This type of automated reasoning based on predefined facts and rules is a hallmark application of rule-based engines and this is exactly how we approach this problem. In our implementation of the Admission Controller we use the Drools rules management system . Drools uses the ReteOO algorithm, which implements well-known performance enhancements of the famous Rete algorithm. Drools uses a domain-specific language called Drools Rule Language (DRL) to define rules and facts. It integrates well with existing Java code and facts in DRL are just Java objects. This allows the declarative programming approach prescribed by DRL to also make use of the polymorphic features of Java. For example, if a rule is activated for any fact of a specific Java type, it will also be activated for any instance of its subtypes. We will make use of this feature to allow more flexible specification of regulatory rules.
In Layer 1 we model the concepts of reflexive, symmetric, and transitive binary relations. We introduce three Java interfaces to represent these concepts. They all extend from a common IRelation interface which has a left and a right hand side (lhs and rhs) objects—see Fig. 6. Layer 1 includes DRL rules, which produce new IRelation instances in the Drools working memory based on the reflexive, symmetric and transitive algebraic rules. For example, if we have an instance of ISymmetricRelation, whose \(lhs = a\) and \(rhs = b\), the respective rule in Layer 1 will be activated and will insert in working memory a relation of the same type, whose \(lhs = b\) and \(rhs = a\).
In Layer 2, we specify common facts and rules about the regulatory domain and cloud providers. In fact the aforementioned ContainsJurisdiction relation is defined and extensively used in Layer 2, to specify which countries are in the Eurozone, EU and The European Economic Area (EEA), which countries have signed the US-EU Safe Harbour agreement and so on. In essence, this layer contains the expert knowledge about the regulatory domain in the form of DRL rules.
As an example, Listing 1 demonstrates how we can restrict the redirection of US government official to cloud sites outside of the US. Government officials are recognised by a tag in the respective User instance.
In Drools one can specify the salience of each rule. This is an integer used by the Drools engine when deciding the order or rule execution. We give the rules in Layer 1 highest salience (200) and we give lower salience (100) to the rules from Layer 2. The rules in Layer 3 get the lowest salience of 0. This causes the rules from the lower layers to execute with higher priority (i.e. earlier if possible). Thus when the higher layer rules are run the underlying knowledge base is already populated.
The logical separation of rules into layers helps in the change management as well. The base rules from Layer 1 should not change for any applications. The rules from Layer 2 should rarely change—for example, when a new country joins the EU, or when new regulation is enforced. The rules from Layer 3 may change frequently and are application specific. Drools allows developers to specify rules in separate files. We use this feature to separate the layers in 3 different files. Application developers need to provide only the file for Layer 3.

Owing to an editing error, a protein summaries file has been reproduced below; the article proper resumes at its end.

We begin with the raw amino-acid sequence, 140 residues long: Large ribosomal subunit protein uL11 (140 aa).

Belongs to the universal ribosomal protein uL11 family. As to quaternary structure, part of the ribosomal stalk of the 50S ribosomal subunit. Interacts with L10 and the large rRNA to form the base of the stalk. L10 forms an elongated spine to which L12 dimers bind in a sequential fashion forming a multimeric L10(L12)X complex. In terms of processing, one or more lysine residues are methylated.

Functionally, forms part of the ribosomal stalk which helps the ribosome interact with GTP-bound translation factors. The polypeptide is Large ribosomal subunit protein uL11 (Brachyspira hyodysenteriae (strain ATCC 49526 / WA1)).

5 Performance evaluation
AWS Region in Oregon, US;
AWS Region in Northern California, US;
AWS Region in Northern Virginia, US;
AWS Region in São Paulo, Brasil;
AWS Region in Dublin, Ireland;
AWS Region in Frankfurt, Germany;
AWS Region in Tokyo, Japan;
AWS Region in Singapore;
NeCTAR data centre in Perth, Australia;
NeCTAR data centre in Melbourne, Australia.
In both experiments, we deploy Admission Controllers and Entry Points in multiple cloud sites around the world. Then we use other geographically distributed cloud sites to emulate incoming users. We record multiple performance characteristics to demonstrate the viability of our approach under strenuous load.
5.1 Experiment 1: large-scale deployment
The goal of our first experiment is to show that our workload distribution system (1) adds negligible delay when users access the system, (2) honours all regulatory requirements and (3) can handle significant workloads without requiring a lot of resources.
In each of four different cloud sites we deploy an Entry Point and an Admission Controller in a shared VM. We use m3.medium instances in the N. Virginia, Frankfurt and Tokyo AWS regions and a m2.medium instance in the Melbourne data centre of the NeCTAR Research Cloud. To emulate users from across the globe, we use m3.medium instances provisioned in the Oregon, N. California, São Paulo, Dublin and Singapore AWS regions and a m2.medium instance in the Western Australian site of NeCTAR near Perth. Figure 7 depicts the locations we use for Experiment 1. All VMs run Ubuntu 14.04 and we have increased their maximal open files and socket connection limits, so they can handle more connections.
We configure each Admission Controller with the geographical location and the provider name of the respective cloud site. All AWS cloud sites are marked with the “PCI-DSS” tag, as AWS is PCI DSS compliant . The NeCTAR cloud sites are not tagged as “PCI-DSS”, as it is lacking official compliance.
Users having access to credit card data (i.e. tagged with “PCI-DSS”) should be served in PCI DSS compliant cloud sites.